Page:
FDG-PET is superior to amyloid PET imaging with the radiopharmaceutical florbetapir for assessing cognitive decline in patients with Alzheimer's disease or mild cognitive impairment, according to research published in the August issue of the Journal of Alzheimer's Disease.
In a study that compared FDG-PET and florbetapir-PET in normal controls and patients with Alzheimer's disease and mild cognitive impairment, a team of researchers led by Dr. Abass Alavi, PhD, of the University of Pennsylvania and Dr. Andrew Newberg of Thomas Jefferson University in Philadelphia found that quantitative FDG-PET results had a much higher correlation with participant scores on the Mini-Mental Status Examination (MMSE).
"Both florbetapir-PET and FDG-PET are approved diagnostic methods for Alzheimer's disease, and both appear to be effective in indicating some sort of cognitive impairment," Alavi said in a statement. "However, we have now shown that FDG-PET is significantly more precise in clinical studies, and it is also available for routine use with modest costs. Our results support the notion that amyloid imaging does not reflect levels of brain function, and therefore it may be of limited value for assessing patients with cognitive decline."
Of the 63 participants in the study, 19 had clinically diagnosed Alzheimer's disease, and 23 had mild cognitive impairment; the remaining 21 subjects were healthy controls. All subjects received a brain CT scan followed by a PET scan -- initially with FDG and then with florbetapir.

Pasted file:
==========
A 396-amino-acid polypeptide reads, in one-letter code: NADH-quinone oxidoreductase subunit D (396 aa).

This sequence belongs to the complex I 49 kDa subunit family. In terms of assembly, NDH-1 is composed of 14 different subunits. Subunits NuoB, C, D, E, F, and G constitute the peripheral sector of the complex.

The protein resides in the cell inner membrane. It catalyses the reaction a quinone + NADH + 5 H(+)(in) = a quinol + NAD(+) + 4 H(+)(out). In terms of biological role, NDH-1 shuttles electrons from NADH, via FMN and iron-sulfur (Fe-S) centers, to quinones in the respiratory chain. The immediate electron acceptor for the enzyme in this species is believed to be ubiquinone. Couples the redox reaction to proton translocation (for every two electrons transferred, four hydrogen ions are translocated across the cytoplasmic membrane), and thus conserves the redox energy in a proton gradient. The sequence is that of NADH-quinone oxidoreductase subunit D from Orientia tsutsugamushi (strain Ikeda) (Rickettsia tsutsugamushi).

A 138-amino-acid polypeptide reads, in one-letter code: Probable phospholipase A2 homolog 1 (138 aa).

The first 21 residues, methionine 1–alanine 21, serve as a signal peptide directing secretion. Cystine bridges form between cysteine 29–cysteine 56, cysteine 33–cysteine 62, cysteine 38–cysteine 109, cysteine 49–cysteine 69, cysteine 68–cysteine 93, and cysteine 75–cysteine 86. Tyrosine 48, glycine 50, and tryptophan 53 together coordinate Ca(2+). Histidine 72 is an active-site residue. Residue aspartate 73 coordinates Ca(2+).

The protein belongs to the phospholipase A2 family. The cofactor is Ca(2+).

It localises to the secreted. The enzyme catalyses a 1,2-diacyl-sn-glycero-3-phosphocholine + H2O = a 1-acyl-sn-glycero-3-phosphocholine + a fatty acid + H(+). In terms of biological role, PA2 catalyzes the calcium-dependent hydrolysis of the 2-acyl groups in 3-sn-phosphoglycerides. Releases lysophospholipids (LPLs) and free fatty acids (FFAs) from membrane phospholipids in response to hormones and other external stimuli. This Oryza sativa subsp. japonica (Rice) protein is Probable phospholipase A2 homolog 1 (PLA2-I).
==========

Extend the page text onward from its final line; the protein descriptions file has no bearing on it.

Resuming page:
The researchers then performed global quantitative analysis of the supratentorial region to produce a global standardized uptake value (SUV), which was calculated as a weighted average of the mean SUVs from five cerebral regions. Although the researchers found that both FDG-PET and florbetapir-PET could effectively discriminate individuals with dementia from the healthy control group, they concluded that FDG-PET had a much higher correlation with low cognitive performance.
|Correlation of supratentorial global SUV with MMSE score by patient group
|r = 0.348
|r = 0.285
|Patients with mild cognitive impairment
|r = 0.143
|r = 0.295
|Patients with Alzheimer's disease
|r = -0.036
|r = 0.592*
|Patients with Alzheimer's disease and patients with mild cognitive impairment
|r = -0.05
|r = 0.511*
|r = -0.291*
|r = 0.614*
The researchers noted that neither tracer was able to distinguish between mild cognitive impairment and Alzheimer's disease.
In other results, the team also observed a lack of correlation between MMSE score decline and florbetapir uptake in the frontal region -- a region of the brain that is supposed to have a high amyloid burden. As a result, the researchers believe that current amyloid imaging technology is only a "modest prognostic tool" that wouldn't be suitable on its own for diagnosing Alzheimer's disease.
"By contrast, F-18 FDG PET allows direct imaging of neuronal dysfunction and correlates well with the phenotypic changes associated with cognitive impairment," they wrote. "As such, we recommend a greater emphasis on applications of F-18 FDG PET imaging for the management and treatment of Alzheimer's disease and mild cognitive impairment."